PORTLAND, Ore. (Pamplin Media) — Six months after his talk at Pacific University, Harris Zafar and friends bring ‘Ask a Muslim’ to Hillsboro plaza
As anti-Muslim comments and attacks increase across the country, so does Harris Zafar’s counterattack: friendly conversations.
Last December, he came to Pacific University to try to dispel negative stereotypes many Americans hold about Islam.
Shortly afterward, he set up a weekly “Coffee, Cake and True Islam” table at Washington Square Mall in Tigard, inviting people to sit down, have refreshments and ask about his faith.
He started doing something similar in western Washington County June 2. From roughly 3 to 6 p.m. every Friday at the Hillsboro Civic Center Plaza, 150 E. Main Street, Zafar and two fellow Muslims – Arman Butt and Rafael Vacahoping – hang out, inviting people talk, hoping to bridge the divide between Muslims and non-Muslims by answering questions about their faith.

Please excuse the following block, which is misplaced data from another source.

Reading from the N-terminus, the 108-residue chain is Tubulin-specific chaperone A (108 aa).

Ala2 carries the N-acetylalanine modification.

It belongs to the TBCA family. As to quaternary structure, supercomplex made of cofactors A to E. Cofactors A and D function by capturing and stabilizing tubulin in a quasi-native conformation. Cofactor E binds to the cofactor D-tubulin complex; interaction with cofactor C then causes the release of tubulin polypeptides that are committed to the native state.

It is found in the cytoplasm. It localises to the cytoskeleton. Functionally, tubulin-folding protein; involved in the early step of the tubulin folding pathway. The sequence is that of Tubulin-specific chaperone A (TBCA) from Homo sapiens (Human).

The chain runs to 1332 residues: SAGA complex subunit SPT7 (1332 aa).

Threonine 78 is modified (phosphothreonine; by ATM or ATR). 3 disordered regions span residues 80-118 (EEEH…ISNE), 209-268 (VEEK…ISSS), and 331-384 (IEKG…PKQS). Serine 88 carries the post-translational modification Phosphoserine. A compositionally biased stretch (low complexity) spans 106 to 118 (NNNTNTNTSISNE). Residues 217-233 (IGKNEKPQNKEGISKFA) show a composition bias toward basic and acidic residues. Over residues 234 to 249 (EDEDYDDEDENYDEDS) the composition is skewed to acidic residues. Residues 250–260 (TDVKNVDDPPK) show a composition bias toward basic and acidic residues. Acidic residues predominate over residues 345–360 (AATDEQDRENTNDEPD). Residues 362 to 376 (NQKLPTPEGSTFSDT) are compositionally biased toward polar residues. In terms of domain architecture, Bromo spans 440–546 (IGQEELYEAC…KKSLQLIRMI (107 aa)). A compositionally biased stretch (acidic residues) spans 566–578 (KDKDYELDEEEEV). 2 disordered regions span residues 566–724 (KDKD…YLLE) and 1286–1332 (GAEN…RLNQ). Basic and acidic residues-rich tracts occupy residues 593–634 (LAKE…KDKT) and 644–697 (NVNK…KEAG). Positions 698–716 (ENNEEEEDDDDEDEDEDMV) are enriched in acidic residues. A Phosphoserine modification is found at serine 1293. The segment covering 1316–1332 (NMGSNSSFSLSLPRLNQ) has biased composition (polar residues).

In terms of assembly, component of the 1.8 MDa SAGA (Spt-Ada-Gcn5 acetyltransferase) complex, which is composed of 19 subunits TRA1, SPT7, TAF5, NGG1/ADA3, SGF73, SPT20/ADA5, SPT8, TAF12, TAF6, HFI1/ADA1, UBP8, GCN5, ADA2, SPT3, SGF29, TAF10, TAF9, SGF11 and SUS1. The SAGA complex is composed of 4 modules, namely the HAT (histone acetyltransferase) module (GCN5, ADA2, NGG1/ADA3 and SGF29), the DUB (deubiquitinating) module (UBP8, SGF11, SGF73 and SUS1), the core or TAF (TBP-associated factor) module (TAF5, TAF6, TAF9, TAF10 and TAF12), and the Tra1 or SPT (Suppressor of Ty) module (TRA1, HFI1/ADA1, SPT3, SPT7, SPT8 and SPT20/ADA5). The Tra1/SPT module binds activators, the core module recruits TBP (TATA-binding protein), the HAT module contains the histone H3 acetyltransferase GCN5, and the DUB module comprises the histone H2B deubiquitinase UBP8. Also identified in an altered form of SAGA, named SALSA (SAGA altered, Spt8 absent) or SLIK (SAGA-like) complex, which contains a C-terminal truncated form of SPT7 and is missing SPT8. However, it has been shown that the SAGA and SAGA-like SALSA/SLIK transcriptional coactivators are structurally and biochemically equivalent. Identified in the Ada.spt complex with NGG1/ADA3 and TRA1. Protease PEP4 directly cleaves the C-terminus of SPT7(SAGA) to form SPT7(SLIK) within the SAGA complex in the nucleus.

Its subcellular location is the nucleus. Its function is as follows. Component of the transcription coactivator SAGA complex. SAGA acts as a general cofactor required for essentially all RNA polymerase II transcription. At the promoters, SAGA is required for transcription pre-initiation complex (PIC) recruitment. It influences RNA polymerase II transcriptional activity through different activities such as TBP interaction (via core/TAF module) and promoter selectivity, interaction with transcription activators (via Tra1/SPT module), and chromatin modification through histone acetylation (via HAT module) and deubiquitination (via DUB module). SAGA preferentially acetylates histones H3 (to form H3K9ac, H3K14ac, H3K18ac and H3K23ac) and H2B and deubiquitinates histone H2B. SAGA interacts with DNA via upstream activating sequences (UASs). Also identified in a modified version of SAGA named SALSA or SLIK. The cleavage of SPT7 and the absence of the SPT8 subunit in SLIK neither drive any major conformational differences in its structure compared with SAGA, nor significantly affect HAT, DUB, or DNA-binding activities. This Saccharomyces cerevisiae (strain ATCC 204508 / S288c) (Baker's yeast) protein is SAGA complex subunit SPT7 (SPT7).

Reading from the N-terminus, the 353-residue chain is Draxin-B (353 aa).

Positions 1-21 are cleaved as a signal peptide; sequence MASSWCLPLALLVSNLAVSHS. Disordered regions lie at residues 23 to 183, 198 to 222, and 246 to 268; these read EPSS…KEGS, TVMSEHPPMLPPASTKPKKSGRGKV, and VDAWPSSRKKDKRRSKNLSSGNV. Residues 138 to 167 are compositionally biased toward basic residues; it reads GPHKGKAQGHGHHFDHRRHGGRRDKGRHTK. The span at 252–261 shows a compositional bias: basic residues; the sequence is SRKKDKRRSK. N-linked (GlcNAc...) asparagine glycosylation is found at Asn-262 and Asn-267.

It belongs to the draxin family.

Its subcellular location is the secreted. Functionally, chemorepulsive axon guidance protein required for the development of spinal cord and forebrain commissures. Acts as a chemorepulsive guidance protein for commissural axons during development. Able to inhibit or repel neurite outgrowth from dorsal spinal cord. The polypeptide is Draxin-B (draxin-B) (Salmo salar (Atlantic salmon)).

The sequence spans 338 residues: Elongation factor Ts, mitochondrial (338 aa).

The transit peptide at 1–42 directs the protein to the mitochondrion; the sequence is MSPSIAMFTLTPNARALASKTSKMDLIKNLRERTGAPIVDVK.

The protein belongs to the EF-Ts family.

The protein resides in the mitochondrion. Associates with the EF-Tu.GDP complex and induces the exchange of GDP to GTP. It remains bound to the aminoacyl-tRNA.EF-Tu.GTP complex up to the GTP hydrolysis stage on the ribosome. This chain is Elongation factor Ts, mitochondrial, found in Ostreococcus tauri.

“Meet a Muslim. Ask me anything!” read their signs.
It doesn’t take long for people to start approaching the three men. Many express thanks to the group for being open. Many ask the same questions others have already asked.
“We get a steady stream of interested people,” Zafar said. Most talk for several minutes. About five or so will have lengthy discussions. About 10 will stop for a quick hello or photo. The rest are quick waves, honks from passing cars.
Over the three hours, Zafar estimates, “we regularly reach about 60 people every week.”
‘An example for my kids’
Not every interaction is friendly.
One man swore under his breath at Butt as he walked past.